“We also feel forgotten by the government and feel that the wedding industry is not being looked after. It was very frustrating to see bars and restaurants full of people when we only wanted to eat with 30 people. & # 39;
The couple were originally supposed to get married in May, but were postponed to September 4 when the suspension meant that the first date could not take place.
Which lockdown easing measures were postponed yesterday?
Wedding receptions more than 30 people may no longer take place as planned. They will be postponed until at least August 14th
Test sporting events will be put on hold for the next two weeks until August 15th.
Close contact with Beauty Services Facials cannot be opened until August 15th.
Casinos, bowling alleys and ice rinks can only be reopened on the same day.
But Boris Johnson urged workers to return to work as planned next week.
Face masks will be mandatory in most public interiors, including places of worship and museums.
police will have new powers to enforce social distance rules, including wearing face masks.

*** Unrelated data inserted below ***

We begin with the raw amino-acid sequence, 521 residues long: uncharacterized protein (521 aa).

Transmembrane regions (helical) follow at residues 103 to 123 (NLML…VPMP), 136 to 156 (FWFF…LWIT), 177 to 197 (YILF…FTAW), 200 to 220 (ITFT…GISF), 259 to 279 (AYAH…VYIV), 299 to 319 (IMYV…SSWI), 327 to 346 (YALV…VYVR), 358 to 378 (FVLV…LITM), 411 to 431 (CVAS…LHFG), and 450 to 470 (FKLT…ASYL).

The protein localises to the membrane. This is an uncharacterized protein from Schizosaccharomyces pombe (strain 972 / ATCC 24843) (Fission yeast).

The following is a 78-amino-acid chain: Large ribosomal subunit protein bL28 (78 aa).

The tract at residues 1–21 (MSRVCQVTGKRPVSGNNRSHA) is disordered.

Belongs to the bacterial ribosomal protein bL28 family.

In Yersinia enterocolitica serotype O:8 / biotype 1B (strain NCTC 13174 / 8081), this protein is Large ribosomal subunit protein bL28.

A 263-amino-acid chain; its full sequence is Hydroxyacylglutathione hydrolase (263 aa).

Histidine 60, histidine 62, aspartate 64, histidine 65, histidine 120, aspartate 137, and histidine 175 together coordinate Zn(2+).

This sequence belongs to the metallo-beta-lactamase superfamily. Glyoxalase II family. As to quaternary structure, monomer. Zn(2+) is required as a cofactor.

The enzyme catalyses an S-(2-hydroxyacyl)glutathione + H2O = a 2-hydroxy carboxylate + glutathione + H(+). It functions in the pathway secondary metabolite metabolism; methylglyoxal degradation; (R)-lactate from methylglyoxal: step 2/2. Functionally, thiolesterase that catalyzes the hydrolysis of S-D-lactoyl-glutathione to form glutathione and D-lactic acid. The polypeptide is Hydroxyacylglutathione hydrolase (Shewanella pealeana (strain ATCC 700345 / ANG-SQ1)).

She said, “After the guide was released three weeks ago, we changed it to a ceremony of just 27 people, including me and my partner, and a sitting meal that served drinks.
"We had to cancel our evening reception, which was a disco with additional guests."
Eleanor said they were happy to continue with the reduced guest list because they could have a little celebration with the people who mattered most to them.
"We don't want a big, lavish wedding with hundreds of people just to eat with those closest to us," she added.
& # 39; Our venue – the Hardwick Hall Hotel in Sedgefield – was very helpful and has already taken measures to protect guests. On arrival, temperature checks and track and trace details were carried out.
"Our room was also self-contained with a bar and toilets in the area, which we hired to limit interaction with other guests at the hotel."
Whatever happens, Eleanor said they would go ahead and admitted, “After all of this, we just want to be married.